Tag Archives: cold

The sub-nivean zone

Hi all! Happy New Year! I wish everyone joy, peace, and health in the upcoming year.

 

And now, to start things off with a bang, check out my most recent Earth Matters column in the Hampshire Gazette (Jan 2, 2016). It’s about life under the snow:

 

http://www.gazettenet.com/news/townbytown/amherst/20162762-95/earth-matters-the-sub-nivean-zone-life-under-the-snow

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The Pond in Winter

Wow, what a warm winter it’s been! Although today is predicted for a high of 37 (F), as those of you who live in this area know, the temperature has been in the 50s for weeks – very warm for December in New England. Christmas is nearly upon us, but the lack of seasonally-appropriate weather seems to have robbed almost everyone I know of a sense of “Christmas spirit”. (At least, amongst those who celebrate Christmas.)

On the up side, the warmer weather means I have gotten to go outdoors at lunchtime and take photographs! I am by no means a professional photographer, but I’ve been experimenting with a loaner camera.  Not surprisingly, wildlife photos are proving to be very difficult (the lag time causes me to “lose” the subject, and focus can be a challenge), but here are some early efforts.

 

Mallard 121315
Male Mallard 12/14/15
Canada Goose 201415
Canada Goose 12/14/15
Black Ducks 121615
American Black Ducks 12/14/15

We also had this unexpected visitor: a red-necked grebe in winter plumage. It is unusual to see this bird on such a small body of water. It was a bit shy and stayed in the middle of the pond.

121415 red-necked grebe Umass Amherst pond copy
Red-necked Grebe 12/14/15

Photos aside, this warmer weather does not signify anything good about the condition of our planet. Here’s to colder temperatures in the days to come!

Frigid morning

Woke up to a frigid morning. NOAA reported the temperature at -1 degrees (F) at 8:30 am, though my partner reported -4 in his car. Bad time to have run out of wood, though the oil is doing a surprisingly good job of fighting the bitter cold that presses against the walls and oozes though the windows. This house, though originally built in the 1840s, is much better insulated than our prior house, a 1790s drafty bucket with almost no insulation beyond some lovely double-paned windows. At almost 3K square feet, mostly closed off and unheated during the winter, we nonetheless went through 6-7 cords of wood a year. Yes, this new house is definitely an improvement.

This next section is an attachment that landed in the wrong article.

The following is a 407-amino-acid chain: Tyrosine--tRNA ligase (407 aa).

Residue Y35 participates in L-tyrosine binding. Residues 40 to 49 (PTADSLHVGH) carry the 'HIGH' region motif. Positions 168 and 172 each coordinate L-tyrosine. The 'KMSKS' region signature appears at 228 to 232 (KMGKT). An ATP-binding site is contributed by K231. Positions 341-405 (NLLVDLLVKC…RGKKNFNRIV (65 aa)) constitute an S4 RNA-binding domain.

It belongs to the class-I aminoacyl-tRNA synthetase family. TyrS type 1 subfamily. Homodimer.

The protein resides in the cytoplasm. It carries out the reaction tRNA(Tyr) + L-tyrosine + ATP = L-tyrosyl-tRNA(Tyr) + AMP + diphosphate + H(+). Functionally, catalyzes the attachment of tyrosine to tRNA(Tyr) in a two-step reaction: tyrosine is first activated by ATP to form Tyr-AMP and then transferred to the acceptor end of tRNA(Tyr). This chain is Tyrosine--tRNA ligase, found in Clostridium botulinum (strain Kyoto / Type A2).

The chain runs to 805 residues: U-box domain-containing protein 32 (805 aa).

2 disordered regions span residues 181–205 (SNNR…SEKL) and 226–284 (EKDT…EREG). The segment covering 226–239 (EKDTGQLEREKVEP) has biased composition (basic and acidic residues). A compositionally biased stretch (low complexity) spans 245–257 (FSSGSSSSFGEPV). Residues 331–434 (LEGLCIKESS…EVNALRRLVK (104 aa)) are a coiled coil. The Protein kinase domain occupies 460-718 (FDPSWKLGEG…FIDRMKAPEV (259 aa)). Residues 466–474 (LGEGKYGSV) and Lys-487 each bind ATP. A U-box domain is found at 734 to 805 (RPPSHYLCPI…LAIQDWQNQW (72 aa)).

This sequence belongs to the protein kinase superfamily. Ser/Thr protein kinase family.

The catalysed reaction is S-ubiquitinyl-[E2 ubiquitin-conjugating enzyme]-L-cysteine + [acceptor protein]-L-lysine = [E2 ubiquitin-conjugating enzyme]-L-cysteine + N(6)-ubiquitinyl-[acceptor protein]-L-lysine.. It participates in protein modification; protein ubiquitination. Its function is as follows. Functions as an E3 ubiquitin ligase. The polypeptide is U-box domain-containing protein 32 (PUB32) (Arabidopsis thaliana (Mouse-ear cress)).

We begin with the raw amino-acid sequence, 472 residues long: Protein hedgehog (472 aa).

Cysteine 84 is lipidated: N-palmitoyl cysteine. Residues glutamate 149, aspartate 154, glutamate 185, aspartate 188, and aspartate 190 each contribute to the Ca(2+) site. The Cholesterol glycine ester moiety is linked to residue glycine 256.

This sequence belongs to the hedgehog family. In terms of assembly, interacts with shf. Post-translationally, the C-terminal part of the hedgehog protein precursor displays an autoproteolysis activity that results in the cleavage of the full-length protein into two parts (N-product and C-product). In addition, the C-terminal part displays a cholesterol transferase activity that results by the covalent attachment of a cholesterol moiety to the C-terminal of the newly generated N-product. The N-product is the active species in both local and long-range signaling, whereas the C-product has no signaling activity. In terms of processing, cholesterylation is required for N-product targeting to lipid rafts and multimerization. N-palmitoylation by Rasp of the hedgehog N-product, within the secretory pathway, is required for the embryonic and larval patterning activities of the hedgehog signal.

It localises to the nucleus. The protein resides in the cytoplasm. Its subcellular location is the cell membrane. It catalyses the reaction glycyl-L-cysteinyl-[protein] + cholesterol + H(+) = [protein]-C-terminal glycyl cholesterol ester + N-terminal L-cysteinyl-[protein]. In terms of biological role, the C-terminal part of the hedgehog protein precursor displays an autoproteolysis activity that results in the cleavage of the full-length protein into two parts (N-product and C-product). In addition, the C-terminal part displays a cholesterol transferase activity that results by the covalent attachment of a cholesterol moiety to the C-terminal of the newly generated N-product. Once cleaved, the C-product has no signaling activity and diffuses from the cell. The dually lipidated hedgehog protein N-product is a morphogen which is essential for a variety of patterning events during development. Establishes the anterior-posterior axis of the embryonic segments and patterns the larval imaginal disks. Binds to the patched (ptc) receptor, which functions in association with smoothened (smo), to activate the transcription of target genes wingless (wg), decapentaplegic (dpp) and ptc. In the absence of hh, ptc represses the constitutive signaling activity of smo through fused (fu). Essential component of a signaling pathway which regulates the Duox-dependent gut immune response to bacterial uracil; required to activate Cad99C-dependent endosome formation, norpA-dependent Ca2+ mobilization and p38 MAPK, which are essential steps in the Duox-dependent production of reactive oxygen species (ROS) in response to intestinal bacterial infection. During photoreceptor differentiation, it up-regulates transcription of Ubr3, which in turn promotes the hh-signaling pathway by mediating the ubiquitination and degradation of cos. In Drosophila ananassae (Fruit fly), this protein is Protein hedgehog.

A kind but strange neighbor generously donated a cord of wood to us not long after our arrival here this summer, but then spent several subsequent days staring longingly down our driveway. For a week or two, it seemed that he took daily walks by our house, hovering near the edge of the property like a hungry sparrow. I’m not sure he wanted the wood back so much as conversational opportunities, but his behavior was so odd that I took to staying in the house every time he came around, and finally he gave up. I felt a little guilty, but do not plan to be held hostage by anyone’s generosity, whatever the motivation. I hope he has found some friends.

Anyway, yes, it is frigid this morning. En route to collect the last, skinny maple logs, I found a number of tracks in the snow. What do you think they are? (The first 5 photos are all the same animal.)

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